Martin Brown grew up in Roadville, barely three miles away from Trackton. Born in 1970, four years after Zinnia Mae, Martin was the son of textile mill workers Peggy and Lee Brown. During early childhood Martin and his brother, Danny, two years younger, stayed with their mother at home during the day, and their father at night. He worked the day shift at the mill, she took the second shift. Peggy’s sister and her husband lived just down the street. Children played in one another’s yards and were quick to collect at the back steps of any kitchen from which the smell of fresh-baked cookies came. Teens took over carports and driveways to work on one another’s bicycle, motor scooter, or the family power lawnmower.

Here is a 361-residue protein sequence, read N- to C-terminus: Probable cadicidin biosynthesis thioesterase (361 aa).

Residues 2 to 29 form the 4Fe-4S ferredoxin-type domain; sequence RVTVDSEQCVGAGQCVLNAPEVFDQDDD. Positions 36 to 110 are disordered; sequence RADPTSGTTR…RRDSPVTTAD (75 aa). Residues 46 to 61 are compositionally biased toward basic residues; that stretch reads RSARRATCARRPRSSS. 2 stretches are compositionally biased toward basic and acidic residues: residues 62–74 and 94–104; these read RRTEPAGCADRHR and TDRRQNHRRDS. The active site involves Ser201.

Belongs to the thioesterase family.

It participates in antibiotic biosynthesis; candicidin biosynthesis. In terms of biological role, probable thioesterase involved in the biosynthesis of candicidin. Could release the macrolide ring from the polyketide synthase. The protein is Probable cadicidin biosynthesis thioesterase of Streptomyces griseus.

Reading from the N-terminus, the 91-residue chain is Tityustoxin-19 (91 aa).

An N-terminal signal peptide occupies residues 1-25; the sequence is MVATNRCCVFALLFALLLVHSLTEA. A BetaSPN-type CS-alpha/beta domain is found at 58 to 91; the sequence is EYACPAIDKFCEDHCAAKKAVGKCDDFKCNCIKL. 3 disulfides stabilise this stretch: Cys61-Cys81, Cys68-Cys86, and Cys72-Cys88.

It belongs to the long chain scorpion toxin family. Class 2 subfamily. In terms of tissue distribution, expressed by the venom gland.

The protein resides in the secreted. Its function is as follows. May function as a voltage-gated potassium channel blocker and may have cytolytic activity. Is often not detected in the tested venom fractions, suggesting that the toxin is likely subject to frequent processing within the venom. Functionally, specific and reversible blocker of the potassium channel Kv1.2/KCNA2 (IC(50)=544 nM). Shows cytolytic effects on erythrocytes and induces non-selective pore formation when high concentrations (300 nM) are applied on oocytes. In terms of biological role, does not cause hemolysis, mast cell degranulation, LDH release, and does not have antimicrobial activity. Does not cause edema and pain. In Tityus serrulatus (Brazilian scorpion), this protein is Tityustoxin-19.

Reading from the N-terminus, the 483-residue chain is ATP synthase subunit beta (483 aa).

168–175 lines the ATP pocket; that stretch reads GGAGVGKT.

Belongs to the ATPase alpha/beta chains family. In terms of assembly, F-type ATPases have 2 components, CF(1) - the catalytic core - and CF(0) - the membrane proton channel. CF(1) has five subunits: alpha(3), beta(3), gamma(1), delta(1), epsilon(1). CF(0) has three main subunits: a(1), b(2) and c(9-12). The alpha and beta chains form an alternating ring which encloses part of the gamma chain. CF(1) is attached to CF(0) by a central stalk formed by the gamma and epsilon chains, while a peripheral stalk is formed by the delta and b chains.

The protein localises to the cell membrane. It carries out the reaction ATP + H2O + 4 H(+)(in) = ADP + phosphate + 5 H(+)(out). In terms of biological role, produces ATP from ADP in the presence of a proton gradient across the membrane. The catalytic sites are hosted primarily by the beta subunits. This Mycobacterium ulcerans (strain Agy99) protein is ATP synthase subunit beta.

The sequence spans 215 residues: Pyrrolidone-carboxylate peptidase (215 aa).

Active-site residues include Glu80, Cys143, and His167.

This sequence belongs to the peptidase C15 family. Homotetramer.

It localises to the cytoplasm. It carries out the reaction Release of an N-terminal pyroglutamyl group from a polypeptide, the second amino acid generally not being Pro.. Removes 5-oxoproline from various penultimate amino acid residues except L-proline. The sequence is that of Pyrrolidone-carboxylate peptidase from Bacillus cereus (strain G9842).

Church events took up several chunks of family time each week, and by the time they were six, Roadville’s children took pride in the number of Bible verses they knew and the books of the Bible they could name. Reading in preparation for Sunday School or Bible Study activities and the writing of recipes, thank-you notes, or grocery lists took place while family members sat around the kitchen table. When children did their homework, they sat at the table, working while an adult prepared meals or cleaned the kitchen. Before children started school, either mom or dad obeyed children’s demands for a bedtime story, usually drawn from books given out in Sunday School or bought from stands near the checkout counter in grocery stores. Every Sunday for dinner, family and friends gathered, adults at the dining-room table, children at the kitchen table with the eldest child in charge of the younger ones. The eldest male offered the prayer of thanks, including blessings of the week and special needs of loved ones who were sick or facing unusual hardships. At the adult table, gossip, family news, information about changes at the mill, and incidents from recent fishing trips circulated. The children’s table went unnoticed by adults, unless the laughter and noise got “out of control.” A word of warning issued by a male voice from the dining room was followed by muffled giggles. Once the children cleaned their plates and put their dishes in the sink, they escaped outside to play or to resume a softball game.